Female parliamentarians worldwide experience sexual harassment

27 Oct 2016 | By Supriya Kaur

A study conducted by the Inter Parliamentary Union (IPU) surveyed and interviewed 55 female parliamentarians spread across the globe including countries in Asia, Europe and Africa.

A massive 80 percent of the respondents claimed to have experienced some form of psychological or sexual harassment or received threats of violence.

The study will be released in Geneva when the IPU group assembles for its annual-meet.

In context: Harassment of female MPs a universal menace

DetailsWidespread harassment of female Norwegian MPs

In the last few years, Norwegian female MPs have been reporting an explosion in incidents of anonymous sexual harassment over electronic media; messages received are obscene, graphic and intended to intimidate.

Others have received direct or veiled threats and the issue is so prevalent that new young MPs are warned to expect it.

This has resulted in women withdrawing from public-debates to avoid abuse.

Israeli and French female MPs very vulnerable

In May 2016, a survey concluded that out of 32 women parliamentarians in Israel, a massive 28 had been sexually harassed or assaulted. A few weeks prior to this, 17 French female parliamentarians had signed a petition against pervasive sexual harassment in their workplaces.
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27 Oct 2016Female parliamentarians worldwide experience sexual harassment

ExamplesRape threats, violence and more

The IPU-report sheds light on abuse that female parliamentarians experience while discharging their public duties.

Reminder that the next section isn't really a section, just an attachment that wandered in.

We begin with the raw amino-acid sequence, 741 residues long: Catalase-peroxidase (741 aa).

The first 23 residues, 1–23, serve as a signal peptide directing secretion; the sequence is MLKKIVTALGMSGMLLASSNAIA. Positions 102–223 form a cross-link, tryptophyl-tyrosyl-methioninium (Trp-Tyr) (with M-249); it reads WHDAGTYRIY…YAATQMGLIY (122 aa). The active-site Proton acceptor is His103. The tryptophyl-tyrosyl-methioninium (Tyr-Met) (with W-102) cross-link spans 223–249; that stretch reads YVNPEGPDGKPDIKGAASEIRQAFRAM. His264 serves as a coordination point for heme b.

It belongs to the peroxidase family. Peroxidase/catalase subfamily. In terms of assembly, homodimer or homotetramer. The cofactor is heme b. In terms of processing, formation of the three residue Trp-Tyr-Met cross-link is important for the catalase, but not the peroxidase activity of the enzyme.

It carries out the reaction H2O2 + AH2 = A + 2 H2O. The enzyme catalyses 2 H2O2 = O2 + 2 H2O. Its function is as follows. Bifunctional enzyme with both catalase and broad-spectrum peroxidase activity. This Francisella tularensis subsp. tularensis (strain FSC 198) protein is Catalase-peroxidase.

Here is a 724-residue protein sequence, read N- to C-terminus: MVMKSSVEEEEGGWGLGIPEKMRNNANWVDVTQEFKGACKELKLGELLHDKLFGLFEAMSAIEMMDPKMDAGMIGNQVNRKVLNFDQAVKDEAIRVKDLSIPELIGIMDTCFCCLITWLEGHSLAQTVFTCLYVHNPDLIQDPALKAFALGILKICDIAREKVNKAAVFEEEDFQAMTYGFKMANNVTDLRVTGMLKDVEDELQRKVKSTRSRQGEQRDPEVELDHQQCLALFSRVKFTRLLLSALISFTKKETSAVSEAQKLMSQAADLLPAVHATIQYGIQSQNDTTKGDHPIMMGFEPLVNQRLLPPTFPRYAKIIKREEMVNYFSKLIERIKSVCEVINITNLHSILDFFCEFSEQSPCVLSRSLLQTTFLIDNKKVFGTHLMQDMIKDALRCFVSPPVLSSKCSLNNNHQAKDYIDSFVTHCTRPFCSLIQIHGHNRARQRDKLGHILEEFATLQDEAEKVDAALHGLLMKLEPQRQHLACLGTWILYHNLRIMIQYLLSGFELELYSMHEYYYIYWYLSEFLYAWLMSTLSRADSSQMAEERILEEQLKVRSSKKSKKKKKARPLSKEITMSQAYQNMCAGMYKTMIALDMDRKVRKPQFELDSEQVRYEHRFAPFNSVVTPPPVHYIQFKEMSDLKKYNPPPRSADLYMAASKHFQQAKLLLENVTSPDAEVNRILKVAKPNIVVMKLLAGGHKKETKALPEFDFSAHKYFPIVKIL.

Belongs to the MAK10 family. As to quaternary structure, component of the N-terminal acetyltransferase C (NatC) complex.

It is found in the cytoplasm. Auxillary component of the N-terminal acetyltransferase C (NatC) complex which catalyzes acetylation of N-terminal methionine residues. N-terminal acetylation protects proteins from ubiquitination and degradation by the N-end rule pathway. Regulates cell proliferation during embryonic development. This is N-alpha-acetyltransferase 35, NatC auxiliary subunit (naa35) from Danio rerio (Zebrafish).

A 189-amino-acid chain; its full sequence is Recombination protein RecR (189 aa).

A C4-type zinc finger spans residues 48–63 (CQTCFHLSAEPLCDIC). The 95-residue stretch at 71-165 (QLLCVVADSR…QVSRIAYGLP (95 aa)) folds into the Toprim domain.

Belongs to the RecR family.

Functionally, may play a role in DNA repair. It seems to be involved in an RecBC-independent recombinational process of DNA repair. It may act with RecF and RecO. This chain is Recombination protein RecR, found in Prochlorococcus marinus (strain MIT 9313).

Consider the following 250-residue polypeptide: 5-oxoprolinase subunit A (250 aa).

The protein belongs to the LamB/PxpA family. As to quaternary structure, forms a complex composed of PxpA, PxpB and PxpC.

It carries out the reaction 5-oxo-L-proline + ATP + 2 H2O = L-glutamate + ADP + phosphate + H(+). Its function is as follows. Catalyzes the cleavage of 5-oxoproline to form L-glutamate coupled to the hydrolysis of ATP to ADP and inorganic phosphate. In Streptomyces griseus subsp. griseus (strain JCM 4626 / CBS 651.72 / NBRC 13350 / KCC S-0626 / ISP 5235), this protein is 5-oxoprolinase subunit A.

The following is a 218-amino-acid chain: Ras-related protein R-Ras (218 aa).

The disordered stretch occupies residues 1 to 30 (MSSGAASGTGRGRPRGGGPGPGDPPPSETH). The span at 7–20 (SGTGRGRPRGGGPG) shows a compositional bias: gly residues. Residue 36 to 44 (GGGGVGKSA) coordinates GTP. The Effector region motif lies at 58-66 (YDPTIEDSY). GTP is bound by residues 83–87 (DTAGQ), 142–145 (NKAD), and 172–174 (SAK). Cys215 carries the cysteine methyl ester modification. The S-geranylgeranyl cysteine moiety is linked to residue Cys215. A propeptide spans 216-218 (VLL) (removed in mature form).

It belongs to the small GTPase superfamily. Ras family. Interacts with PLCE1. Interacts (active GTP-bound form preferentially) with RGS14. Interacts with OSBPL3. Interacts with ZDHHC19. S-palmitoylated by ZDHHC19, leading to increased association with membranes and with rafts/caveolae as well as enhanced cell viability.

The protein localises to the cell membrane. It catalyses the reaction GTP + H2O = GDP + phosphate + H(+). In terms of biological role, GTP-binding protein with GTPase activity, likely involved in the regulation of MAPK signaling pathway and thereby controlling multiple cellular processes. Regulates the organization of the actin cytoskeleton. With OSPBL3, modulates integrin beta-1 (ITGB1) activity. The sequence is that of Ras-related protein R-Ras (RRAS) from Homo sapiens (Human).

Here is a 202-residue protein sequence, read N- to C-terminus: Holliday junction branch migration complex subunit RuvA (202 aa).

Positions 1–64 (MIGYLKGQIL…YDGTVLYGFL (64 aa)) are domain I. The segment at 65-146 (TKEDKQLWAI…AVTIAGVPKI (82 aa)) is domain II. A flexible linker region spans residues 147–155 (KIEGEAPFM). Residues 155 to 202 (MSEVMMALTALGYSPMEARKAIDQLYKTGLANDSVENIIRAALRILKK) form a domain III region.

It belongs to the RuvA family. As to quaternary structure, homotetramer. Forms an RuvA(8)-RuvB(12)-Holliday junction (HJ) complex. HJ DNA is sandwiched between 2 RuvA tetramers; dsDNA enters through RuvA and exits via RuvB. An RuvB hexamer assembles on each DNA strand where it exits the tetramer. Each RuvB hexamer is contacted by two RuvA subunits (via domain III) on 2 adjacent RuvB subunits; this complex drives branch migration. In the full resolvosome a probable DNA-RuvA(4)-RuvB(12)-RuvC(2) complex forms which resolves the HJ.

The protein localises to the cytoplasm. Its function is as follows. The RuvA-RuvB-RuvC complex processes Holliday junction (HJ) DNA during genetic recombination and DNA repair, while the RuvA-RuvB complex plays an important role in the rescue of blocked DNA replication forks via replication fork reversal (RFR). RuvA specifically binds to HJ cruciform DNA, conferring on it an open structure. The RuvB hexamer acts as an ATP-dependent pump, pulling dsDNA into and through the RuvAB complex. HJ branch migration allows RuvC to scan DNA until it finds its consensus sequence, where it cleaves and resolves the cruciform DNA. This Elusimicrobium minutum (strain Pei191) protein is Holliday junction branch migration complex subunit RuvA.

A European member of parliament reported that she was at the receiving end of over 500 rape threats on social media within a mere span of four days.

An Asian parliamentarian claimed threats of violence were targeted at her son which detailed his school schedule and other personal-details.

Misogyny commonplace amongst elected officials

65.5 percent of the respondents conceded that they had been targeted with insults of sexual language and imagery and humiliating remarks from male colleagues were common. The respondents were of all ages and selected from 39 countries across Africa, Europe, Asia-Pacific, the Americas and Middle-East.

WhyIPU Report: Myth that 'elite is immune'

According to IPU Chief, Martin Chungong, one of the most disconcerting aspects of the IPU report was how pervasive sexual discrimination and harassment was.

It was also concerning that threats were able to significantly hinder the work of female elected officials who were considered 'leaders of society'.

Martin Chungong said, "So if the elite are victims of sexual aggression, what about the underprivileged?".